Like Marina, I also just scan my next action list for stuff i feel like doing (there is always something that I can knock out - ex. review a website sent on by a friend or read article sent by friend. I put it in my someday/maybe folder in my inbox or put it in the next action task itself.

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          • #6
            "No energy" items for me simply means having up-to-date action lists. If I find myself in a slump in terms of energy, I simply scan my list of items that need done though a lot of the low-energy tasks honestly never make it onto my lists. The idea, for me at least, is to simply get something done and ride the increase in energy from there.

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            • #7
              Does OmniFocus let contexts be "part of" other contexts?

              MLO lets a task be in multiple contexts, but I never use that. Instead, I assign the task the context it "really" belongs to: at the computer, or on the phone, or whatever.

              Then I create a set of additive contexts. My @Home has a @phone, as does my @office.

              I usually end up setting up a few different contexts:

              @Home- contains *only* the things that *really* have @Home as the context. That way, if I'm somewhere for a short period of time, I can focus on things that I can only do in that place. (Doesn't really apply to @Home, but when I was in @School, sometimes I'd only have a few minutes before class, and sometimes I had a few hours.

              @Home contains the typical setup I have at home.

              @Home+ contains absolutely anything I might possibly be able to do when at home. This includes @Day Calls, which (when I was going to school in the day) I wouldn't normally be home to do; it also includes @Anywhere tasks, which (for me) are also usually someday-ish tasks.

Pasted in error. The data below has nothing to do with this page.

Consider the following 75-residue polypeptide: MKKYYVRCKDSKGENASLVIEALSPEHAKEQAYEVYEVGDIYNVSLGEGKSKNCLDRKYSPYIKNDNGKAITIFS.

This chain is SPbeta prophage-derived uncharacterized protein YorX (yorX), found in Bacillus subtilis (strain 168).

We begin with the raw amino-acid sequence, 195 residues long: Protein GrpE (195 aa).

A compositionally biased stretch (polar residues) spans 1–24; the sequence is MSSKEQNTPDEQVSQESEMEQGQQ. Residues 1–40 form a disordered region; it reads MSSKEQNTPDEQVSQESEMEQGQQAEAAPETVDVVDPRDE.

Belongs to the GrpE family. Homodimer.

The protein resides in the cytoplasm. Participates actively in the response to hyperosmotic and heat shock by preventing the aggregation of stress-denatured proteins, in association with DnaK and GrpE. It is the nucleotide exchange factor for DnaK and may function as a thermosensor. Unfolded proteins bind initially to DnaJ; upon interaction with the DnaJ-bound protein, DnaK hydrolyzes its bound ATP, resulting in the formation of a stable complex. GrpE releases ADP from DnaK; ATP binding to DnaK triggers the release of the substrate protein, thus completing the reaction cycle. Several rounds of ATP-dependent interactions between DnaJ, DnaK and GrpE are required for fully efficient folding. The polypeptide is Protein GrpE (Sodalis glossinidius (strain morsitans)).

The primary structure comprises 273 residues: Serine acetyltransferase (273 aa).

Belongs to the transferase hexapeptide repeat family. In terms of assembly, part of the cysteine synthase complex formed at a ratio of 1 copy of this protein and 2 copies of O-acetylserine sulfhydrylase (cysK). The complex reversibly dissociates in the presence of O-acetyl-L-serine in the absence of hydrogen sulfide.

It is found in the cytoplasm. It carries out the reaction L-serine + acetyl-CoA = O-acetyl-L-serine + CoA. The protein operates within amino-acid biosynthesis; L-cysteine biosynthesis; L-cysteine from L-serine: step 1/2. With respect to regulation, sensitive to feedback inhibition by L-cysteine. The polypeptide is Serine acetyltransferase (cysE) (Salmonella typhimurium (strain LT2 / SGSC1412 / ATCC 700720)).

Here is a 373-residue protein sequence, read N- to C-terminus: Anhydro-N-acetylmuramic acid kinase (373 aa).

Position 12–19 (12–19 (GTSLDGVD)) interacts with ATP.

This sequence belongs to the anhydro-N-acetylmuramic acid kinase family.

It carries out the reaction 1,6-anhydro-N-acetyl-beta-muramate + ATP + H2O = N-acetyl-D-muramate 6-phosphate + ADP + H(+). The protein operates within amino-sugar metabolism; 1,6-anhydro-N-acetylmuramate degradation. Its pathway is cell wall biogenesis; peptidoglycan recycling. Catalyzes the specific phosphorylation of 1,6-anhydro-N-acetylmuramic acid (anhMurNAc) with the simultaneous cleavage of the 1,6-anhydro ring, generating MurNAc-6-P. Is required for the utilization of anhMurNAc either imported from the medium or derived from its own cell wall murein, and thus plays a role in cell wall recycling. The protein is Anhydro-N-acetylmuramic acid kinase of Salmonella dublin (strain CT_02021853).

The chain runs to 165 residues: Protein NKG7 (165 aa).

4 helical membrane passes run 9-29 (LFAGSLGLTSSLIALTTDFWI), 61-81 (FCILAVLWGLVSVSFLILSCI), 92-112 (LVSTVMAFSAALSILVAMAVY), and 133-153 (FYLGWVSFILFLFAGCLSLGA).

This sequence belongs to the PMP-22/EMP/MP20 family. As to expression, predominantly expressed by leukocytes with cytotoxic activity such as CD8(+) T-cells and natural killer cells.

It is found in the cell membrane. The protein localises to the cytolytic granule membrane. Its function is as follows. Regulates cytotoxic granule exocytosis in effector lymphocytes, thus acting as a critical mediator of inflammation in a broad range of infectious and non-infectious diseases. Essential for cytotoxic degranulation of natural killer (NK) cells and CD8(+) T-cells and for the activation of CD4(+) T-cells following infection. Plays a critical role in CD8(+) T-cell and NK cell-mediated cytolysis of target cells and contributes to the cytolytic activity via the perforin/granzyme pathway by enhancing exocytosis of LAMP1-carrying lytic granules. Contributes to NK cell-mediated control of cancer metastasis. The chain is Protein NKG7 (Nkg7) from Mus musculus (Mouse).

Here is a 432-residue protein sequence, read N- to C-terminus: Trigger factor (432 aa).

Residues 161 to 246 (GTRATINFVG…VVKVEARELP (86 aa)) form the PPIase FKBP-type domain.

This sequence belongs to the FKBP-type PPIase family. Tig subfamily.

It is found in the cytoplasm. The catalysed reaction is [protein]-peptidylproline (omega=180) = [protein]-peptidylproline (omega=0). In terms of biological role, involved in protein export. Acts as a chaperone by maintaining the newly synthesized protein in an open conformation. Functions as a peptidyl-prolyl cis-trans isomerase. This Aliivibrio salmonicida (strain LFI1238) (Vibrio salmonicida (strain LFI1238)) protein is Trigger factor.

This may be too complex for some people, but I like the fine-grained control.

              If OF lets you do that, you could put the no-energy tasks in @No Energy. Then you could include that in @Home, so that when you do have energy, you can still do those tasks.
              Last edited by Jay Levitt; 01-04-2008, 05:01 PM. Reason: forgot the point

              Comment


              • #8
                attack/prevent the low-energy

                I think you can go through your context lists and see if anything fits your ability at the moment or review your calendar to see what has a horrible deadline that will make you find your energy but I think the real problem is to find ways to counter or better yet, prevent, low energy, or go with the flow and rest when you need to (as long this is not a "professional" avoidance tactic).

                Just some ideas: track the energy level (degree, physical or mental, when, where, possible reason).

                Look for causes, search out possiblities whether they be common, idiosyncratic, good reasons, silly reasons, poor nutrition, engaging with people that use up your energy, too many open loops (that's me), certain work days are in a noisy and annoying environment, etc.

                Look for antidotes that you can apply or prevention tactics.

                Find uncommon solutions. A yoga teacher I knw proposed that if more people watched TV in various yoga postures they would gradually want to move about more and gradually disconnect from TV.

                Comment


                • #9